The ‘Servi Publici: Everybody’s Slaves’ (SPES) Project

  1. Who and When?

The Servi Publici: Everybody’s Slaves’ (SPES) research project started on October, 1st 2016. It is supported by a Marie Skłodowska-Curie Actions Individual Fellowship (H2020-MSCA-IF-2015), with the School of History, Classics and Archaeology (SHCA) of the Newcastle University as host institution.

Dr Franco Luciani is the Fellow, Dr Federico Santangelo is the Principal Investigator. The duration of the project is two years.

A six-month secondment is scheduled from April, 1st to September, 30th 2017 at the Institute of Classical Studies (ICS), which is part of the School of Advanced Study (SAS) of the University of London, under the mentorship of Dr Gabriel Bodard.

 

logo_marie-curie

2. What?

The SPES project sets out to provide a full-scale reconsideration of the position of public slaves in the Roman society through a multidisciplinary and comparative study. Its main objectives are:

a) to gather and organize in an on-line database all the available sources (literary, epigraphic and archaeological documents) concerning public slavery in the Roman World;

b) to cross-fertilize the historiography of ancient and modern slavery in order to thoroughly understand the predicament and historical significance of the slaves owned by a community, both in antiquity and in the modern age.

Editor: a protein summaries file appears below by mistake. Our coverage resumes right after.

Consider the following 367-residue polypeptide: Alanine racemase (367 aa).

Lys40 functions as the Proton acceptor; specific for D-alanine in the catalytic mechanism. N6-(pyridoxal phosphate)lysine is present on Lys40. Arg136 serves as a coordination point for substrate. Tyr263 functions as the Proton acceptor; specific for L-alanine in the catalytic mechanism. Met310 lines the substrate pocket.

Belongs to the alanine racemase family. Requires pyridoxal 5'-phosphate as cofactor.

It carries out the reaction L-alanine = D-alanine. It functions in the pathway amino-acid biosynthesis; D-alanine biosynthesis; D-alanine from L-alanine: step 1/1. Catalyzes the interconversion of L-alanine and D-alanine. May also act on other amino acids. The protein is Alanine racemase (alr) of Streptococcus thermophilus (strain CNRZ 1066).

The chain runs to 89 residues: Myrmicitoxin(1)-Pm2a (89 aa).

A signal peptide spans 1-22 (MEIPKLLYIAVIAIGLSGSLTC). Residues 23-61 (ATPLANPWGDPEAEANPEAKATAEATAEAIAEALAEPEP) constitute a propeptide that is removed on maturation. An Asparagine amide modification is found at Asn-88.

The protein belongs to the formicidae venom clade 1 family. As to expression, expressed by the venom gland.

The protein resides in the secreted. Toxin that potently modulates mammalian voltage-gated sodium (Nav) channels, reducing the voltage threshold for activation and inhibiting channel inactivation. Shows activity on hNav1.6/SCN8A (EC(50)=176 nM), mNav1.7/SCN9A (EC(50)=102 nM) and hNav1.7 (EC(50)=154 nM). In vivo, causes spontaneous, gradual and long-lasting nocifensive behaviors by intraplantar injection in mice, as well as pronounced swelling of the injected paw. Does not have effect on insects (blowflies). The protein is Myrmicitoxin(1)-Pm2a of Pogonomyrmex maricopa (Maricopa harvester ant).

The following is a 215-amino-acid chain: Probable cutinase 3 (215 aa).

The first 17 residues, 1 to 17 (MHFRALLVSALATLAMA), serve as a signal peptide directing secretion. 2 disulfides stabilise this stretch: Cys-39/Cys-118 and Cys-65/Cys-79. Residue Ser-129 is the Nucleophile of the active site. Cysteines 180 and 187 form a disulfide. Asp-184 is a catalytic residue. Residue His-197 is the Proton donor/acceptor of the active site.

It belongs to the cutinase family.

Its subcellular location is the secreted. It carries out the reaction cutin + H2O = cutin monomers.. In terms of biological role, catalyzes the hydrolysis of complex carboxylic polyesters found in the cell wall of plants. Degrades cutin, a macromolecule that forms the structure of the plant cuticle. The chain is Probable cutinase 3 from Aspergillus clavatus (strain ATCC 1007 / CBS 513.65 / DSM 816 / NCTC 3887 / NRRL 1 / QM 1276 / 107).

cil_vi_2329A detail from a Latin inscription from Rome (CIL VI, 2329), which mentions Philippus Rustianus, a public slave in service as a custodian of a shrine dedicated to a deified Emperor

3. Public Slaves: Who Were They?

Slavery played a fundamental role in the Roman economy and society: slaves performed all kinds of manual labour and domestic services, and some of them even carried out highly skilled professions.

Besides private slaves, owned by private masters, and imperial slaves, who were the property of the emperors, there were the so-called public slaves (servi publici): they were non-free individuals owned not by a private person, but by a community, such as the Roman people as a whole or the citizen body of a municipality.

Public slaves were considered as state chattel, much in the same way as it was the case in ancient Greece and in some modern slave-owning societies.

In 5th century BCE Athens, public slaves (dēmósioi) were employed for a variety of lowly, but fundamental administrative tasks and public works.

In the 16th century, Christian and Muslim states in the Mediterranean area used prisoners of war as galley-slaves or public workers.

Analogously, during the 18th and 19th century, in some African and Caribbean regions the so-called ‘government slaves’ were employed on rural estates or as labourers in the various public department.

In the city of Rome, public slaves were under the authority of the Roman Senate. They were mostly employed as attendants of priests and magistrates. Other servi publici also worked as custodians of public buildings (archives, temples, basilicae, and libraries) or carried out generic public works.